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Cooperative production under diminishing marginal returns: Interpreting fixed-path methods

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Fixed-path methods (FPMs) were introduced to manage situations where several individuals jointly operate a single technology (see [4]). In the production context, they consist in allocating marginal increments of output according to a proportions vector which changes along an arbitrary path. While very appealing from an incentives viewpoint under diminishing marginal returns, the asymmetry of these methods lacks solid economic interpretation. We provide such an interpretation by considering a situation where the technology to be shared results from the aggregation of private production processes. We propose a group-strategyproof mechanism under which no single agent wishes to secede from the partnership: the inverse marginal product proportions mechanism. It is the only FPM satisfying autarkic individual rationality; its path is uniquely determined by the technological contributions of the agents.

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Paper provided by HEC Montréal, Institut d'économie appliquée in its series Cahiers de recherche with number 06-10.

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Length: 28 pages
Date of creation: Oct 2006
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Handle: RePEc:iea:carech:0610

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Postal: Institut d'économie appliquée HEC Montréal 3000, Chemin de la Côte-Sainte-Catherine Montréal, Québec H3T 2A7
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Postal: Institut d'économie appliquée HEC Montréal 3000, Chemin de la Côte-Sainte-Catherine Montréal, Québec H3T 2A7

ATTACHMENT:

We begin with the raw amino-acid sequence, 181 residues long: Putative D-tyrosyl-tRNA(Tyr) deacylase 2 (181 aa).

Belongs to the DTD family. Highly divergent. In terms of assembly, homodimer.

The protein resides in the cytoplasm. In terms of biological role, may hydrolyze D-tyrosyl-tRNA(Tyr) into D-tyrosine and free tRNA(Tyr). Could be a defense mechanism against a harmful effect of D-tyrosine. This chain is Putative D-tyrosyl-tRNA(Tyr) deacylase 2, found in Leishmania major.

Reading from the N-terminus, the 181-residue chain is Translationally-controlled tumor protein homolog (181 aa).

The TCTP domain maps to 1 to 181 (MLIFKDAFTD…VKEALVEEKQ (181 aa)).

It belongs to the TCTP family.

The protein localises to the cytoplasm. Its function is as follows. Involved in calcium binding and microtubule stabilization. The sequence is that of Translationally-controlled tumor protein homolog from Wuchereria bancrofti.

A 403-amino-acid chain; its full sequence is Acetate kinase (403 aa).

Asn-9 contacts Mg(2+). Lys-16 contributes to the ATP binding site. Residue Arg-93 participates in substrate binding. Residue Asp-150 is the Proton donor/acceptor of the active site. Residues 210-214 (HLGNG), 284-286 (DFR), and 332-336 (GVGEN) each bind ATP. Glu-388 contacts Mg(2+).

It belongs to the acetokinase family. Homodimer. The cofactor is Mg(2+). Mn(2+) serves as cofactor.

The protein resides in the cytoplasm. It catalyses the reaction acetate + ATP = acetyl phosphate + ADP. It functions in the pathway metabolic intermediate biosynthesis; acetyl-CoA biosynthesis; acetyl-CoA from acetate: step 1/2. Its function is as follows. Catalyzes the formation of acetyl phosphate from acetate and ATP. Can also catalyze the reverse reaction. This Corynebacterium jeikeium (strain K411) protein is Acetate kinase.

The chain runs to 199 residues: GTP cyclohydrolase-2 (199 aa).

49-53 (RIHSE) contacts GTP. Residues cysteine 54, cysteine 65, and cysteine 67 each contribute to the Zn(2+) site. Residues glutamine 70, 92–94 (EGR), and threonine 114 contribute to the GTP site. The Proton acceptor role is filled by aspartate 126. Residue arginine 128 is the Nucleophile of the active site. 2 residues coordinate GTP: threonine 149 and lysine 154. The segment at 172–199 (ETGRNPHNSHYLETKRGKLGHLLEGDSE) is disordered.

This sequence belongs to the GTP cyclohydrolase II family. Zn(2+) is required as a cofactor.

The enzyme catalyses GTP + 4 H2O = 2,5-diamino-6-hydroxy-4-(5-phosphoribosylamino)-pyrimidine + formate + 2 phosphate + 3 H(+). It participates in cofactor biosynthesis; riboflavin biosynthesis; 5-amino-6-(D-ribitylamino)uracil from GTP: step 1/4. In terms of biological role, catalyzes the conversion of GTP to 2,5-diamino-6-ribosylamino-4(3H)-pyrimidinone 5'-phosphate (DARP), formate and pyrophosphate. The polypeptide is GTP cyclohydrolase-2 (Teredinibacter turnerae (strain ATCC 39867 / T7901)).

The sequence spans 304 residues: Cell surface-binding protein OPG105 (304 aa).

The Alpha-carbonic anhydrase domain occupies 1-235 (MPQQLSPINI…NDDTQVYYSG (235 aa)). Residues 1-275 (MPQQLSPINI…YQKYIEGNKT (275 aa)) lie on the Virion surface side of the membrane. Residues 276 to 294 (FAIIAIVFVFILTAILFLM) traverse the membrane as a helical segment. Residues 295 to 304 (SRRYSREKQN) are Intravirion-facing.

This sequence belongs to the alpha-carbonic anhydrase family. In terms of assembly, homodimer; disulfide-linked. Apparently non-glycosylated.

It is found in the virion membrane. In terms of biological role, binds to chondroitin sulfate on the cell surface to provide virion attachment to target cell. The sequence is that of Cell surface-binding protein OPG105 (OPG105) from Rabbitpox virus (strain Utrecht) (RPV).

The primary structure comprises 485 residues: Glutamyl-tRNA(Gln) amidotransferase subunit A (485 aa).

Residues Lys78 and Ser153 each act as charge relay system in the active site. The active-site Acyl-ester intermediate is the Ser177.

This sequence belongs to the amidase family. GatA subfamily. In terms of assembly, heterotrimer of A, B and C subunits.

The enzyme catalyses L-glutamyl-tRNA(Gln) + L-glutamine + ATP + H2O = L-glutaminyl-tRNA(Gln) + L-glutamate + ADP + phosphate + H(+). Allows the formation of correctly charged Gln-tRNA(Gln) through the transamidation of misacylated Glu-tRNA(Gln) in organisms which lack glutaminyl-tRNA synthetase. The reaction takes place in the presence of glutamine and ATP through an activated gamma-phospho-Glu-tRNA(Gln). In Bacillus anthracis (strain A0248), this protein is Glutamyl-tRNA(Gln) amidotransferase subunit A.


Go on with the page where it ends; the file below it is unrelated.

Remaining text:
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Keywords: Autarky; incentive compatibility; cooperative production; surplus sharing; serial rule; path methods.;

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  1. Weitzman, Martin L., 1974. "Free access vs private ownership as alternative systems for managing common property," Journal of Economic Theory, Elsevier, vol. 8(2), pages 225-234, June.
  2. Eric Friedman, 2004. "Strong monotonicity in surplus sharing," Economic Theory, Springer, vol. 23(3), pages 643-658, March.
  3. Saijo, Tatsuyoshi, 1991. "Incentive compatibility and individual rationality in public good economies," Journal of Economic Theory, Elsevier, vol. 55(1), pages 203-212, October.
  4. Friedman, Eric J., 2002. "Strategic properties of heterogeneous serial cost sharing," Mathematical Social Sciences, Elsevier, vol. 44(2), pages 145-154, November.
  5. Sprumont, Yves, 1998. "Ordinal Cost Sharing," Journal of Economic Theory, Elsevier, vol. 81(1), pages 126-162, July.
  6. Dasgupta, Partha S & Hammond, Peter J & Maskin, Eric S, 1979. "The Implementation of Social Choice Rules: Some General Results on Incentive Compatibility," Review of Economic Studies, Wiley Blackwell, vol. 46(2), pages 185-216, April.
  7. Shin, Sungwhee & Suh, Sang-Chul, 1997. "Double Implementation by a Simple Game Form in the Commons Problem," Journal of Economic Theory, Elsevier, vol. 77(1), pages 205-213, November.
  8. Moulin, Herve & Shenker, Scott, 1992. "Serial Cost Sharing," Econometrica, Econometric Society, vol. 60(5), pages 1009-37, September.
  9. Leroux, Justin, 2004. "Strategy-proofness and efficiency are incompatible in production economies," Economics Letters, Elsevier, vol. 85(3), pages 335-340, December.
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Cited by:
  1. Trudeau, Christian, 2009. "Cost sharing with multiple technologies," Games and Economic Behavior, Elsevier, vol. 67(2), pages 695-707, November.
  2. Kumar, Rajnish, 2013. "Secure implementation in production economies," Mathematical Social Sciences, Elsevier, vol. 66(3), pages 372-378.
  3. Moulin, Hervé, 2010. "An efficient and almost budget balanced cost sharing method," Games and Economic Behavior, Elsevier, vol. 70(1), pages 107-131, September.
  4. Leroux, Justin, 2008. "Profit sharing in unique Nash equilibrium: Characterization in the two-agent case," Games and Economic Behavior, Elsevier, vol. 62(2), pages 558-572, March.

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